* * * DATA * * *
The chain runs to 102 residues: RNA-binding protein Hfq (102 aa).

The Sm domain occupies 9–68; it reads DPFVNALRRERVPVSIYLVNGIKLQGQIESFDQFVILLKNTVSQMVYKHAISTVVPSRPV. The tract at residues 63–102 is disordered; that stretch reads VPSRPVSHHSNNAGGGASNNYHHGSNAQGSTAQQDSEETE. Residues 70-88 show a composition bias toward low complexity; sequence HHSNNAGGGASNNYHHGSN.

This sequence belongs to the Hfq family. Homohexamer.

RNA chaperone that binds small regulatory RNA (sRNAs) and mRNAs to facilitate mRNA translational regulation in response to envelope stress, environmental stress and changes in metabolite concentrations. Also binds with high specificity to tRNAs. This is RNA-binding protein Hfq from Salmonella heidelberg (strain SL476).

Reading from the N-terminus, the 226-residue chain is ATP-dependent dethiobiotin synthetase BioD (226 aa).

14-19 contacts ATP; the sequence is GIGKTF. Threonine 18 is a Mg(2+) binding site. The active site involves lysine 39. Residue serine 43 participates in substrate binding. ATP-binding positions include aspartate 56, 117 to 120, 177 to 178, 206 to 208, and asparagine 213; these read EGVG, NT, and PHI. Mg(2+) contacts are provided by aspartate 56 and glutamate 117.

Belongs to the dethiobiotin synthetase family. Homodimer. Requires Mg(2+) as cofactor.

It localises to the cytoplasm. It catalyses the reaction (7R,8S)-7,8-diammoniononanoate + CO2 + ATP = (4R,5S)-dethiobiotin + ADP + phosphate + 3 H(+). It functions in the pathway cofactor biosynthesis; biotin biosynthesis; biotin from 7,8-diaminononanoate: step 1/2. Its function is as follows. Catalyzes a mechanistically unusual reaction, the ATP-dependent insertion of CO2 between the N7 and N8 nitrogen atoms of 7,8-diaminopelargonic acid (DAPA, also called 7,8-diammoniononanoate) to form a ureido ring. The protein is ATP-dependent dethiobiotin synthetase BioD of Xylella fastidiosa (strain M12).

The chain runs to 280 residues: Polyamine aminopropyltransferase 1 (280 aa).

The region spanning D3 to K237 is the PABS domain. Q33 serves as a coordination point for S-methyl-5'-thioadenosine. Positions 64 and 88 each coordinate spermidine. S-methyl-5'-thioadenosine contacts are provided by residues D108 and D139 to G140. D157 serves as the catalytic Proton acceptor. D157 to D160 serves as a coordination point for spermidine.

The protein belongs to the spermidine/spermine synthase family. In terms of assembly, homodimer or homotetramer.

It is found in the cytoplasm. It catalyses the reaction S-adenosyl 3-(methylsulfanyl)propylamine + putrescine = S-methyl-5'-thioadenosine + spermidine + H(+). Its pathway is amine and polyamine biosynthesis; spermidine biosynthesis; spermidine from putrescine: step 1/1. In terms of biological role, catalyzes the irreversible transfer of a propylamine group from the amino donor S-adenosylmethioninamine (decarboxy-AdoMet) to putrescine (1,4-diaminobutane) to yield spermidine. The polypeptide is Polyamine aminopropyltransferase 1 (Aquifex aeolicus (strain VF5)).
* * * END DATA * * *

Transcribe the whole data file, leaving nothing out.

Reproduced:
The chain runs to 102 residues: RNA-binding protein Hfq (102 aa).

The Sm domain occupies 9–68; it reads DPFVNALRRERVPVSIYLVNGIKLQGQIESFDQFVILLKNTVSQMVYKHAISTVVPSRPV. The tract at residues 63–102 is disordered; that stretch reads VPSRPVSHHSNNAGGGASNNYHHGSNAQGSTAQQDSEETE. Residues 70-88 show a composition bias toward low complexity; sequence HHSNNAGGGASNNYHHGSN.

This sequence belongs to the Hfq family. Homohexamer.

RNA chaperone that binds small regulatory RNA (sRNAs) and mRNAs to facilitate mRNA translational regulation in response to envelope stress, environmental stress and changes in metabolite concentrations. Also binds with high specificity to tRNAs. This is RNA-binding protein Hfq from Salmonella heidelberg (strain SL476).

Reading from the N-terminus, the 226-residue chain is ATP-dependent dethiobiotin synthetase BioD (226 aa).

14-19 contacts ATP; the sequence is GIGKTF. Threonine 18 is a Mg(2+) binding site. The active site involves lysine 39. Residue serine 43 participates in substrate binding. ATP-binding positions include aspartate 56, 117 to 120, 177 to 178, 206 to 208, and asparagine 213; these read EGVG, NT, and PHI. Mg(2+) contacts are provided by aspartate 56 and glutamate 117.

Belongs to the dethiobiotin synthetase family. Homodimer. Requires Mg(2+) as cofactor.

It localises to the cytoplasm. It catalyses the reaction (7R,8S)-7,8-diammoniononanoate + CO2 + ATP = (4R,5S)-dethiobiotin + ADP + phosphate + 3 H(+). It functions in the pathway cofactor biosynthesis; biotin biosynthesis; biotin from 7,8-diaminononanoate: step 1/2. Its function is as follows. Catalyzes a mechanistically unusual reaction, the ATP-dependent insertion of CO2 between the N7 and N8 nitrogen atoms of 7,8-diaminopelargonic acid (DAPA, also called 7,8-diammoniononanoate) to form a ureido ring. The protein is ATP-dependent dethiobiotin synthetase BioD of Xylella fastidiosa (strain M12).

The chain runs to 280 residues: Polyamine aminopropyltransferase 1 (280 aa).

The region spanning D3 to K237 is the PABS domain. Q33 serves as a coordination point for S-methyl-5'-thioadenosine. Positions 64 and 88 each coordinate spermidine. S-methyl-5'-thioadenosine contacts are provided by residues D108 and D139 to G140. D157 serves as the catalytic Proton acceptor. D157 to D160 serves as a coordination point for spermidine.

The protein belongs to the spermidine/spermine synthase family. In terms of assembly, homodimer or homotetramer.

It is found in the cytoplasm. It catalyses the reaction S-adenosyl 3-(methylsulfanyl)propylamine + putrescine = S-methyl-5'-thioadenosine + spermidine + H(+). Its pathway is amine and polyamine biosynthesis; spermidine biosynthesis; spermidine from putrescine: step 1/1. In terms of biological role, catalyzes the irreversible transfer of a propylamine group from the amino donor S-adenosylmethioninamine (decarboxy-AdoMet) to putrescine (1,4-diaminobutane) to yield spermidine. The polypeptide is Polyamine aminopropyltransferase 1 (Aquifex aeolicus (strain VF5)).